The squeeze on household budgets tightened further last month as official figures revealed hikes in energy bills and fuel costs sent inflation to its highest level since last May.
The Office for National Statistics (ONS) said Consumer Prices Index (CPI) inflation rose to 2.8% in February, ending a four-month run at 2.7% as the last of the major energy providers pushed through gas and electricity price rises.
Higher petrol costs were also behind the increase in inflation, which puts further pressure on Chancellor George Osborne ahead of tomorrow's Budget as CPI edges even higher above his 2% target.
Higher energy bills saw housing costs rise 0.5% between January and February, while transport prices rose 1.2% due to a 4p-a-litre surge in the cost of petrol and 9% increase in air fares.
CPI continues to outstrip wage growth in the UK and the gap is expected to widen as experts predict inflation will hit 3% by the summer, with the weak pound adding to inflationary woes as it pushes up import costs.
But there is mounting speculation that the Government's 2% target could be shifted, with Osborne said to be preparing to overhaul the Bank of England's remit in the Budget.
Facing calls to do more to help the economy, Osborne is expected to launch a review paving the way for a change in the Bank's mandate.
It is thought he may give policymakers a dual mandate not just to target inflation, but also include a measure of economic stability, or offer more room to hit the existing inflation target over a longer period.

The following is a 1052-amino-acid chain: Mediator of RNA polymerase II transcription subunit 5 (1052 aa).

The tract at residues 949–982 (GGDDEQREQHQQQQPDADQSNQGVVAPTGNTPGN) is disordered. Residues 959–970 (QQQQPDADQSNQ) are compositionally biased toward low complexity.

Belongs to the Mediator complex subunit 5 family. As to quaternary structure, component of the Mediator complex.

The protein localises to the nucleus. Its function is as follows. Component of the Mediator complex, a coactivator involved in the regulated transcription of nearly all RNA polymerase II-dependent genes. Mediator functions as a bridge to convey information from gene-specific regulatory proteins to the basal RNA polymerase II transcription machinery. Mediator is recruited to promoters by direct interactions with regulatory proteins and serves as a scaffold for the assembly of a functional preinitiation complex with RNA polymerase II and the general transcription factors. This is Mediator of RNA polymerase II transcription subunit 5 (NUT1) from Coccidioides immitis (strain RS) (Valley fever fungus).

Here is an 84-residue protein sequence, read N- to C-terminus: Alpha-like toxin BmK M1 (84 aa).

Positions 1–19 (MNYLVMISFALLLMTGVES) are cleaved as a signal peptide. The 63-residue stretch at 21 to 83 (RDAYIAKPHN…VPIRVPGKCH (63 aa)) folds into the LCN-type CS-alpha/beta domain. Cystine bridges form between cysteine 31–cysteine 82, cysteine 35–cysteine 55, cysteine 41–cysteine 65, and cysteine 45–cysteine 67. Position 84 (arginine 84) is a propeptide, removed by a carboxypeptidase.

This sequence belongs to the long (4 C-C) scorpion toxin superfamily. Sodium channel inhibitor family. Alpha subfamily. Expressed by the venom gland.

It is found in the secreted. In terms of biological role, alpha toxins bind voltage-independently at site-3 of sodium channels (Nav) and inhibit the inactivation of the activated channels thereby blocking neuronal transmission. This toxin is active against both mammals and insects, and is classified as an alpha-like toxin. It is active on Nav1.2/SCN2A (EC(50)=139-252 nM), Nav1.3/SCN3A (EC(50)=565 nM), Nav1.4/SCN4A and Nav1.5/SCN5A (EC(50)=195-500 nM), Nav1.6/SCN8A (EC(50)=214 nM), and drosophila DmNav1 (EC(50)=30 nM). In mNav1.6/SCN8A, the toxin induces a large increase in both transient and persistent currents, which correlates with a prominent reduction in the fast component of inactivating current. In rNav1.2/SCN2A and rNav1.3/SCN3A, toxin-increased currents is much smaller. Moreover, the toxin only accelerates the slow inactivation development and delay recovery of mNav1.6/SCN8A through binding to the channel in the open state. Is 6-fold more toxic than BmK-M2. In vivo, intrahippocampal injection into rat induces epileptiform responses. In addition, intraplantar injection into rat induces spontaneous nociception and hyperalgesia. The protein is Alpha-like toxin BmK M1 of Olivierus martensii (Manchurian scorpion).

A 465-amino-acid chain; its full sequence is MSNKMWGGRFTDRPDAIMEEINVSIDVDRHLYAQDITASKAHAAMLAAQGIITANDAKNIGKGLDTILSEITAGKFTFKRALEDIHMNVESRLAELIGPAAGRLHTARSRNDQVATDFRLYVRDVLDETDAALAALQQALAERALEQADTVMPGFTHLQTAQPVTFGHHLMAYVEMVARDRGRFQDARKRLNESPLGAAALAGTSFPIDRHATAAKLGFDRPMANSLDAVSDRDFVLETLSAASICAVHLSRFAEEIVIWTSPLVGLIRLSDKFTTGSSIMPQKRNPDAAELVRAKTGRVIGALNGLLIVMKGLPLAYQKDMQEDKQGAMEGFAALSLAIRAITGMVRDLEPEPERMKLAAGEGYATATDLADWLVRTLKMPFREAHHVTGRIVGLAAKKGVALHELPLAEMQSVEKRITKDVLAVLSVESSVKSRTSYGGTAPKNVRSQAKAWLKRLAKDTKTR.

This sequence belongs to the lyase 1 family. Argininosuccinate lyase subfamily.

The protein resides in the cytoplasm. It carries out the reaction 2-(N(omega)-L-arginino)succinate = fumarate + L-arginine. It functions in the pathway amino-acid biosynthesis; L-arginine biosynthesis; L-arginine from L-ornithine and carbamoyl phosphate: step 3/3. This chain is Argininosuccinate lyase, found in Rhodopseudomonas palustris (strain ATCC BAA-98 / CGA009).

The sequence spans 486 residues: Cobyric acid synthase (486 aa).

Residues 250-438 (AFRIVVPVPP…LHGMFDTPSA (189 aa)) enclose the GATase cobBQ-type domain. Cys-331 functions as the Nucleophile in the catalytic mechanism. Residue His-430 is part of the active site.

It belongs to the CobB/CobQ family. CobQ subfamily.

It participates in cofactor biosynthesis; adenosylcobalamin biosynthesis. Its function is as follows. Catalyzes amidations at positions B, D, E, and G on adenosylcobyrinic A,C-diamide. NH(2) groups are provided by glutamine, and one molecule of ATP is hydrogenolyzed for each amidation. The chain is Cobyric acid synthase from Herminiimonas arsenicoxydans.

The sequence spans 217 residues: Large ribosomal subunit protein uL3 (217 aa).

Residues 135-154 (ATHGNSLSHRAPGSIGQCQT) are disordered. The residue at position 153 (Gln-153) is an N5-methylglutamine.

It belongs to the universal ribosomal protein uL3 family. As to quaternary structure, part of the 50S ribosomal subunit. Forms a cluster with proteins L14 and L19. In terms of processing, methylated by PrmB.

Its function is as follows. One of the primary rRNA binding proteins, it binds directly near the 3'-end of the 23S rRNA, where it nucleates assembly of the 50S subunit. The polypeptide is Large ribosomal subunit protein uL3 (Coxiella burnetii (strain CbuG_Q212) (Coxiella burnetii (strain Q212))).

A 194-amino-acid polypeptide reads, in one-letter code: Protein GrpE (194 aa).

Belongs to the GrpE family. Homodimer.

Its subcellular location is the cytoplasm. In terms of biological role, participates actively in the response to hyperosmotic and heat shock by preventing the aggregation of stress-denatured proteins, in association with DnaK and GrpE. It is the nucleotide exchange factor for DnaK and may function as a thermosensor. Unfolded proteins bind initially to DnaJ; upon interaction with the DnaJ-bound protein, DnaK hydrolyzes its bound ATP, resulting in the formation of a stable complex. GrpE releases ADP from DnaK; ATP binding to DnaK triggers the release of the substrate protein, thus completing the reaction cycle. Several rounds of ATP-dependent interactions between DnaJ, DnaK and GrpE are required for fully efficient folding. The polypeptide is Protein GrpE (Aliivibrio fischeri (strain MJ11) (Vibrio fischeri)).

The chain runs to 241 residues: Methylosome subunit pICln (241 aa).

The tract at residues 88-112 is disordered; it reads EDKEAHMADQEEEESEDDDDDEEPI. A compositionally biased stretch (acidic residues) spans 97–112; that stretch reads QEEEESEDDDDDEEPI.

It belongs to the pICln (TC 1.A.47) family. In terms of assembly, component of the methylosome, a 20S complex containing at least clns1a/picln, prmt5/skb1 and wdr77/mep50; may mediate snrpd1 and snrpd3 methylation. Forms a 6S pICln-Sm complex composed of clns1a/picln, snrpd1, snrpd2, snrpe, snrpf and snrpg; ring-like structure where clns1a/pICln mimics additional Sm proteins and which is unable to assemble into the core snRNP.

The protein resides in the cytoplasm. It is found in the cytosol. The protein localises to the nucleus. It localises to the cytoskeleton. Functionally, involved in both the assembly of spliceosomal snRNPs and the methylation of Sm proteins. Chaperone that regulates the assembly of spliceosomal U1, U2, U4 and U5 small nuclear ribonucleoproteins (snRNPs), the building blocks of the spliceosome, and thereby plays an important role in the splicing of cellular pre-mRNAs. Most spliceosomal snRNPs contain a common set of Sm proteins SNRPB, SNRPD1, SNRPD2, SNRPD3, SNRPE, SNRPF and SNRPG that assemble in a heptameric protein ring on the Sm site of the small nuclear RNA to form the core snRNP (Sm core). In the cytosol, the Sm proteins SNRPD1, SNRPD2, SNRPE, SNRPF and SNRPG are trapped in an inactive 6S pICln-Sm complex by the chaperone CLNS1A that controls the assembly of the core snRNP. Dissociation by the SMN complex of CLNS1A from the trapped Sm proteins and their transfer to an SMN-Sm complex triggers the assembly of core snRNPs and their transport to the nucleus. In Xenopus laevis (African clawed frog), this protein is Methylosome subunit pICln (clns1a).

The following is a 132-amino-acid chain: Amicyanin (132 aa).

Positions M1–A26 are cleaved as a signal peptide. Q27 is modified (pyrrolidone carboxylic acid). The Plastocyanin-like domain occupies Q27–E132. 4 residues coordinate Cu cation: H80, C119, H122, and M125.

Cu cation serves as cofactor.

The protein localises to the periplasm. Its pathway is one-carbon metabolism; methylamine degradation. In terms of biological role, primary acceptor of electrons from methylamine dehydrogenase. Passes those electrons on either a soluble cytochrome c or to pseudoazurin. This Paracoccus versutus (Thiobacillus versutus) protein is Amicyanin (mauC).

The Bank has already said it will tolerate above-target inflation to support recovery efforts, warning last month that inflation will rise higher and is not set to return to target for three years.
Today's figures showed the Retail Prices Index (RPI), which also includes housing costs, dropped to 3.2% in February from 3.3% in January as food inflation eased slightly.
The ONS also published two new experimental measures of inflation for the first time - the CPIH including housing costs and the RPIJ, which has been created to iron out the gap formed by the different methods of calculating the price of goods for CPI and RPI.
CPIH and RPIJ both stood at 2.6% in February, from 2.5% and 2.7% in January respectively.
Some economists believe CPIH may eventually be adopted as the main inflation measure, which could give the Bank more leeway, as it has been consistently running below CPI.
The Treasury shrugged off the increase in CPI, insisting it was "in line with market expectations and down by almost a half from its peak of 5.2%".
But economist Vicky Redwood, of Capital Economics, braced households for CPI to hit 3.5% this summer as food and petrol costs are expected to rise further.
"While it should ease back thereafter, the rise in import prices likely to result from the recent fall in the pound could slow that fall," she added.